"The people that send and receive the packages have been awesome at telling others about it, which is fantastic."

But more than just a gift box, Douglas said the reaction from new mums to the packages has been the most powerful thing for her.

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Douglas explained: "We get a lot of reports of women crying when they open their package.

"I think it’s really powerful to show a new mum that you understand she probably hasn’t had a minute to think about herself and whether it’s her first or her sixth baby, everything will be a bit different to before and that is quite a lot to get her head around.

"They feel cared for and that is exactly what I hoped to achieve."

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Although still a relatively new business, Douglas has big plans for the future. She works full-time in the business, putting her kids in childcare for three days a week, and having them two days at home.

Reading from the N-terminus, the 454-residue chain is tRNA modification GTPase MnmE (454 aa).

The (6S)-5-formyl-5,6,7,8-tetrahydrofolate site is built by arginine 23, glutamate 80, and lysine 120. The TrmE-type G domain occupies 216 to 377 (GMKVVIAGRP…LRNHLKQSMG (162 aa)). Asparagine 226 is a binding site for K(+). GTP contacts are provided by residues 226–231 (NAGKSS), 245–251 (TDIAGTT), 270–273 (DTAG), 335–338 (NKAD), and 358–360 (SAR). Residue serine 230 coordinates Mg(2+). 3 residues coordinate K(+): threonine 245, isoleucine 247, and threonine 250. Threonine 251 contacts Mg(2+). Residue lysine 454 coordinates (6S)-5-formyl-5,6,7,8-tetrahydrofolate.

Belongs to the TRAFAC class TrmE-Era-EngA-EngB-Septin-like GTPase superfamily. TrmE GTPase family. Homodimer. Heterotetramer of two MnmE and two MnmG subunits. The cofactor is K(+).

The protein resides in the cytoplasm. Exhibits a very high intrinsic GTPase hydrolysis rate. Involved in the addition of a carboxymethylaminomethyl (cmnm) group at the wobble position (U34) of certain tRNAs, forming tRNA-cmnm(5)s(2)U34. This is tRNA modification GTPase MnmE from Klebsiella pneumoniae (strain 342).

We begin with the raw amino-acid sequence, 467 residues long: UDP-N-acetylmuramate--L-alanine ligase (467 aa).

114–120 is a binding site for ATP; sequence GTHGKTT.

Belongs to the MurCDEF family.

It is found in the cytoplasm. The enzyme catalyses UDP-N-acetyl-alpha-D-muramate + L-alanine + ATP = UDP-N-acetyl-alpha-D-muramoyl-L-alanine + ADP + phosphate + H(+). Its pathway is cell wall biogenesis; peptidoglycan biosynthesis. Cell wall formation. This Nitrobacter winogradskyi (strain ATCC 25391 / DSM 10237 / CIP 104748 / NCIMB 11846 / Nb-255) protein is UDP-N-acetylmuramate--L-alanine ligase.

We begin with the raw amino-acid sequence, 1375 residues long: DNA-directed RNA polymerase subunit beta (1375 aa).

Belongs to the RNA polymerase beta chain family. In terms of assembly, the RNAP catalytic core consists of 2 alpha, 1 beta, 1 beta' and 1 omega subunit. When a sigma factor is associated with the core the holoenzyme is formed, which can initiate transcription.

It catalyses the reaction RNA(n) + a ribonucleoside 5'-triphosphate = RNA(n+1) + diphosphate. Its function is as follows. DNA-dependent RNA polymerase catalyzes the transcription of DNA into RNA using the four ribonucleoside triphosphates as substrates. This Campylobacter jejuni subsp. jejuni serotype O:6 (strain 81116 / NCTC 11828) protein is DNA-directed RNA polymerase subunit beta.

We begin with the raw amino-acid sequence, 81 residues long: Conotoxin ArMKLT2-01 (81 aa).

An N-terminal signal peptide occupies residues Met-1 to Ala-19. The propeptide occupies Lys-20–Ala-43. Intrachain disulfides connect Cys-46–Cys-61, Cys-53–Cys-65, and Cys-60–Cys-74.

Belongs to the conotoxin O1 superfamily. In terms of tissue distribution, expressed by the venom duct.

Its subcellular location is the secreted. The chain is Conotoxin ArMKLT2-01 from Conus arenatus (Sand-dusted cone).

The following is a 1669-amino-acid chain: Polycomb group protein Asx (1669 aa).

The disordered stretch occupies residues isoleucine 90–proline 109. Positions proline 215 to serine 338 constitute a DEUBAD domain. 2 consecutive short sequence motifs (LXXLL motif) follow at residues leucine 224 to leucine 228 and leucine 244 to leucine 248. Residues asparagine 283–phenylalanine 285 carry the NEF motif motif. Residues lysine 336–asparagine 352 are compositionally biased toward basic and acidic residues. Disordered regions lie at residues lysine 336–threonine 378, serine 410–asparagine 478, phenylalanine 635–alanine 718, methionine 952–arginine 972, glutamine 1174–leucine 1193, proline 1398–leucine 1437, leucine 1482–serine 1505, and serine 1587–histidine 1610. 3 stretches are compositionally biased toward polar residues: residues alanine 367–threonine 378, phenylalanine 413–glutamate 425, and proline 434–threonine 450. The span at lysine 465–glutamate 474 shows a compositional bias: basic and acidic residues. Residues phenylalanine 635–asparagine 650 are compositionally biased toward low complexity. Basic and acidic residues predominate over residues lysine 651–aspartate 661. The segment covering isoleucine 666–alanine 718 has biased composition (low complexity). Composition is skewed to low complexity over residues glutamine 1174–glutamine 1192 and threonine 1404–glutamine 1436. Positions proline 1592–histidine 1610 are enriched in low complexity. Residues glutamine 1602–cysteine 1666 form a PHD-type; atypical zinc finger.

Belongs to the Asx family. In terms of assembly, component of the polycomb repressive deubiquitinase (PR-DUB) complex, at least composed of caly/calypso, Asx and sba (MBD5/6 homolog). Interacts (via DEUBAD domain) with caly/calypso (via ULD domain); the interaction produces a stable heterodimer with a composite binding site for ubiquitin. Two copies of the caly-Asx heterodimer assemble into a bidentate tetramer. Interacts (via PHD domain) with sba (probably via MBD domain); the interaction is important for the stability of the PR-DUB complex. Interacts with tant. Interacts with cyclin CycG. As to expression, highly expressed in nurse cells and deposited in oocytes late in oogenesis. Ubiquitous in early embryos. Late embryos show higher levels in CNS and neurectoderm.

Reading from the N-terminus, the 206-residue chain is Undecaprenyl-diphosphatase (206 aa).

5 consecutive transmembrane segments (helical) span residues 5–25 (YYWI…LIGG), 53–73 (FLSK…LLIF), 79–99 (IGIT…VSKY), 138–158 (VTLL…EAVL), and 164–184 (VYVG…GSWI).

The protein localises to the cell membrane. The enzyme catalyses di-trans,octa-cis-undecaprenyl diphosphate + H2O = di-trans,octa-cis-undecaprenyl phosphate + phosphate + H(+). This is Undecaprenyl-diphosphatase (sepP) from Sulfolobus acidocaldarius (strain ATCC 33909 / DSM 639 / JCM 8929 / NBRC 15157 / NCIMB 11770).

She is currently in the process of developing new care packages, as well as expanding her business by hiring employees.

But for Douglas, the key thing is to stay focus.

"It’s really easy to get lost in ideas when you're setting up a business, but we’re still in the first year so it’s important not to go off on a tangent yet!

"My husband has definitely taken on more at home because there isn’t physically enough time in the week.

"That was quite an adjustment at first, but actually means that it feels a bit more balanced so it’s better all round.

"I think you have to realise that you won’t be able to do everything you did before and run a business on top."